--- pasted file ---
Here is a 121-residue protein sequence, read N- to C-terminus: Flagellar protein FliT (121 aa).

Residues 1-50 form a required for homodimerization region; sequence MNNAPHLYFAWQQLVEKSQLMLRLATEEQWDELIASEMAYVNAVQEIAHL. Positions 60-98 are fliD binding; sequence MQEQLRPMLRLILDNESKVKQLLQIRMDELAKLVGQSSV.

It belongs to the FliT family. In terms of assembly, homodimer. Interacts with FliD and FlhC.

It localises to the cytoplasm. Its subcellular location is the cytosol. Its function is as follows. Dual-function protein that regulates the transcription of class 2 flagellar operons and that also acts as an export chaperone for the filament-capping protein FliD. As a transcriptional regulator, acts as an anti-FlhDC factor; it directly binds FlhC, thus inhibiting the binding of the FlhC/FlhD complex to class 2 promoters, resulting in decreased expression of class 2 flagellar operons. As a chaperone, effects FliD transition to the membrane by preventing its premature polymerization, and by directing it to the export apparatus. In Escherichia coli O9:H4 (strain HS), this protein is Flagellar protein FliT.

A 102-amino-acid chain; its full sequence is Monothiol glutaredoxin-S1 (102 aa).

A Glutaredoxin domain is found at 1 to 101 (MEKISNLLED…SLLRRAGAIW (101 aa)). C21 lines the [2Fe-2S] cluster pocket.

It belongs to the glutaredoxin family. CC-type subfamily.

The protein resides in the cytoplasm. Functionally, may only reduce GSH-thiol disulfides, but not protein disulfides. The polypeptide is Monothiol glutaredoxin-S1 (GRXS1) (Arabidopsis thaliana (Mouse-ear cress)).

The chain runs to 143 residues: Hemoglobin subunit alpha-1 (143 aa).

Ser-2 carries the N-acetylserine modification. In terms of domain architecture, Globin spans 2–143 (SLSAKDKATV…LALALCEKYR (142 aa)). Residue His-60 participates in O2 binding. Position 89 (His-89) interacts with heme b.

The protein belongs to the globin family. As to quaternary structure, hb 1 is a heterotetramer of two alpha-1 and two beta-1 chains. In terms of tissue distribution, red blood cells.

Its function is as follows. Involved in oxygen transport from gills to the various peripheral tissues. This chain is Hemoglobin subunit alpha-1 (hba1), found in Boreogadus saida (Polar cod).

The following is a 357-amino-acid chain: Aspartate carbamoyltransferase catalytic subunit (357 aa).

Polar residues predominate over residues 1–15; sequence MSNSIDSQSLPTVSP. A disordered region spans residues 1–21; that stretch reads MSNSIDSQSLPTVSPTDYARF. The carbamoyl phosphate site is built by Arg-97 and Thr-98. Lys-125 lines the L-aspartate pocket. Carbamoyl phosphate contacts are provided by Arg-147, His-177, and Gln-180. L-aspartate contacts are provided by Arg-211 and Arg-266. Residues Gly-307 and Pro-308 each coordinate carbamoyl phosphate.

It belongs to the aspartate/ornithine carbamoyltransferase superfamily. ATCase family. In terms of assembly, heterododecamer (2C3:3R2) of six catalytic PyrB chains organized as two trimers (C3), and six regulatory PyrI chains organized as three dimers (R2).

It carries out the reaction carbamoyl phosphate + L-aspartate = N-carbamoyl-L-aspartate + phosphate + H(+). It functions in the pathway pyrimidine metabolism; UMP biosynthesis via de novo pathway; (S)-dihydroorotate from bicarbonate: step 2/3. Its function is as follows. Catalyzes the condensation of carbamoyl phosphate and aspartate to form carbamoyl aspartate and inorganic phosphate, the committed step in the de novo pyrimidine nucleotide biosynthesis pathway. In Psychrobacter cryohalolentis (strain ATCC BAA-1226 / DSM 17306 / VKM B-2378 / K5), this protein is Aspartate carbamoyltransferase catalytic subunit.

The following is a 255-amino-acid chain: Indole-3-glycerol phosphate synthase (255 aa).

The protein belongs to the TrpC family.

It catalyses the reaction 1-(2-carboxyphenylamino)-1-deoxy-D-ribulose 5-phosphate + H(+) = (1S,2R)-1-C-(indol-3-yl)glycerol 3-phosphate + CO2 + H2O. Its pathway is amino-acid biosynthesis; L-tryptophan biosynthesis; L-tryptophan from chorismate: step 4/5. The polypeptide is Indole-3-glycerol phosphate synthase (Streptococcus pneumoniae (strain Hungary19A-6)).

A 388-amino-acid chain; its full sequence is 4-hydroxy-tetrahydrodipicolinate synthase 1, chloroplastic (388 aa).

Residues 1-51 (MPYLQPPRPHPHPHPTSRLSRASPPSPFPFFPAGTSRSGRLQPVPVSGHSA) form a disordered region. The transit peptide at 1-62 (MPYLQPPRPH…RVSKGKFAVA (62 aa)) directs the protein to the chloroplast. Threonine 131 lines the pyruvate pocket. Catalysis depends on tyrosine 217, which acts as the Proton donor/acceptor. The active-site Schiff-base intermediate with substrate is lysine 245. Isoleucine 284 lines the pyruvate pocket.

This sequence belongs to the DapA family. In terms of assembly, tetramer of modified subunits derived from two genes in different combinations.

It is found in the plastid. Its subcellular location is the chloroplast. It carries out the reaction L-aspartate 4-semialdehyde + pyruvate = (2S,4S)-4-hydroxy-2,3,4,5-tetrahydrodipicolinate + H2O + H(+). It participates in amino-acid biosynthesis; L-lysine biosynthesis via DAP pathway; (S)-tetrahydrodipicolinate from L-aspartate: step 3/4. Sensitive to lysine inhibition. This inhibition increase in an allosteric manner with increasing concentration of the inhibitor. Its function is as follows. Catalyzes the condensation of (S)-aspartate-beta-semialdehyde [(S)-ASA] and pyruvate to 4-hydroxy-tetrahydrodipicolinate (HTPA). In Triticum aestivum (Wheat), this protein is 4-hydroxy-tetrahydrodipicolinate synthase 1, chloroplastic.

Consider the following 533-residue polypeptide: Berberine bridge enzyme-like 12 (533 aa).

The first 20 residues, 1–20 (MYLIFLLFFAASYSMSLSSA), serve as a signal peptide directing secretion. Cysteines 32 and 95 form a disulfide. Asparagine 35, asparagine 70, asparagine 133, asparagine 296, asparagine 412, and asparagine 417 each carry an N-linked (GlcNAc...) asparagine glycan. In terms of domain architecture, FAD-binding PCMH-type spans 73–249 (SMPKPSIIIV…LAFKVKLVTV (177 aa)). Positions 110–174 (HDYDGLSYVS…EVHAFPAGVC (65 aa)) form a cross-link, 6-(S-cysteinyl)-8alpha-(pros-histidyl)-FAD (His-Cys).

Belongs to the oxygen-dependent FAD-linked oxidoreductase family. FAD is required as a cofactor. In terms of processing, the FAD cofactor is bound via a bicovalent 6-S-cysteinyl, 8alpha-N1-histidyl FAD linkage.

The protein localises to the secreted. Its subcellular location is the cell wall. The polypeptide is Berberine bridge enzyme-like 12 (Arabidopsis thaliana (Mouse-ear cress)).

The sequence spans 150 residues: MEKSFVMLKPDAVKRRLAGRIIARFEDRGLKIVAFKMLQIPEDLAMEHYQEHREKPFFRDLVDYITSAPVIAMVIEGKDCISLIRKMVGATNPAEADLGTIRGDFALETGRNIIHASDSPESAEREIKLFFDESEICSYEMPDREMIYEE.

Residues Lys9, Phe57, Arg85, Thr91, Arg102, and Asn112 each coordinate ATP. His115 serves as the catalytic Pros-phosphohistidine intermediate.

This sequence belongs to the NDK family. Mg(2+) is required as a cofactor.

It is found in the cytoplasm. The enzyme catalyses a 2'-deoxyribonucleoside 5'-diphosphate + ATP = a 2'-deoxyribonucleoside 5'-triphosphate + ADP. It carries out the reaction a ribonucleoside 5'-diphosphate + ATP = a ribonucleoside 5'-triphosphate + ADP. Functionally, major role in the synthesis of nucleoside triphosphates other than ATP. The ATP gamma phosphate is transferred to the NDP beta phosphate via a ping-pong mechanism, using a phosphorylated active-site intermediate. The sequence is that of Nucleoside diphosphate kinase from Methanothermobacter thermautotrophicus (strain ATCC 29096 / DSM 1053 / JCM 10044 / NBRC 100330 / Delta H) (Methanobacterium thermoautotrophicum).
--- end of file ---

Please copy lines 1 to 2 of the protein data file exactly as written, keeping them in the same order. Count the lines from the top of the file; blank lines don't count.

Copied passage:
Here is a 121-residue protein sequence, read N- to C-terminus: Flagellar protein FliT (121 aa).

Residues 1-50 form a required for homodimerization region; sequence MNNAPHLYFAWQQLVEKSQLMLRLATEEQWDELIASEMAYVNAVQEIAHL. Positions 60-98 are fliD binding; sequence MQEQLRPMLRLILDNESKVKQLLQIRMDELAKLVGQSSV.